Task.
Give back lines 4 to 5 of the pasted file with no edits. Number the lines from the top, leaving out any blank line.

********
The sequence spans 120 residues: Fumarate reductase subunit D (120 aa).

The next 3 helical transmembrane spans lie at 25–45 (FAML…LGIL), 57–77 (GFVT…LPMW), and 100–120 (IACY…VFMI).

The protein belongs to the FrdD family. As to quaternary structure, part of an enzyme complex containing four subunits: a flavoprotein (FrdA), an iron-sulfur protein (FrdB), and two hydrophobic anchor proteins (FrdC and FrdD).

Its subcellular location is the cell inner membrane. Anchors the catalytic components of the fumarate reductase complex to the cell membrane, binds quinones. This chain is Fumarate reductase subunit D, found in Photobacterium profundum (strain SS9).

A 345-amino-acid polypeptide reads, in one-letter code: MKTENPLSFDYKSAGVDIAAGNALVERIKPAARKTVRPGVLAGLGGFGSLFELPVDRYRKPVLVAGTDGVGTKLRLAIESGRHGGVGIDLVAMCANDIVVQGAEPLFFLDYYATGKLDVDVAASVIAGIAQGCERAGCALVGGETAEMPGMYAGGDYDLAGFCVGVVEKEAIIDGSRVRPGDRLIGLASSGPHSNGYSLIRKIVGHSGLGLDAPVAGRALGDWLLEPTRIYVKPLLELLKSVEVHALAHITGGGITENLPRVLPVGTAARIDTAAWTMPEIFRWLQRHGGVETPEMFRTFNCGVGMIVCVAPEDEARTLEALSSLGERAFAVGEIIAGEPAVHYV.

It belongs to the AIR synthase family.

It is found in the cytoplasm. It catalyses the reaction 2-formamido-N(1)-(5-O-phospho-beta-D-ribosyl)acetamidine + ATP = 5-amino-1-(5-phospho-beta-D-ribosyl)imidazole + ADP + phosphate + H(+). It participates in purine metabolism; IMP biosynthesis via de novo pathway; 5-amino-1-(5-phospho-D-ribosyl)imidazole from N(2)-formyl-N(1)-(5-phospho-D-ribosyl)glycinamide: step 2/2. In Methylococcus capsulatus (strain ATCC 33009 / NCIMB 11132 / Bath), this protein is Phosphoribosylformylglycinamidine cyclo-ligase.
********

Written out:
Its subcellular location is the cell inner membrane. Anchors the catalytic components of the fumarate reductase complex to the cell membrane, binds quinones. This chain is Fumarate reductase subunit D, found in Photobacterium profundum (strain SS9).

A 345-amino-acid polypeptide reads, in one-letter code: MKTENPLSFDYKSAGVDIAAGNALVERIKPAARKTVRPGVLAGLGGFGSLFELPVDRYRKPVLVAGTDGVGTKLRLAIESGRHGGVGIDLVAMCANDIVVQGAEPLFFLDYYATGKLDVDVAASVIAGIAQGCERAGCALVGGETAEMPGMYAGGDYDLAGFCVGVVEKEAIIDGSRVRPGDRLIGLASSGPHSNGYSLIRKIVGHSGLGLDAPVAGRALGDWLLEPTRIYVKPLLELLKSVEVHALAHITGGGITENLPRVLPVGTAARIDTAAWTMPEIFRWLQRHGGVETPEMFRTFNCGVGMIVCVAPEDEARTLEALSSLGERAFAVGEIIAGEPAVHYV.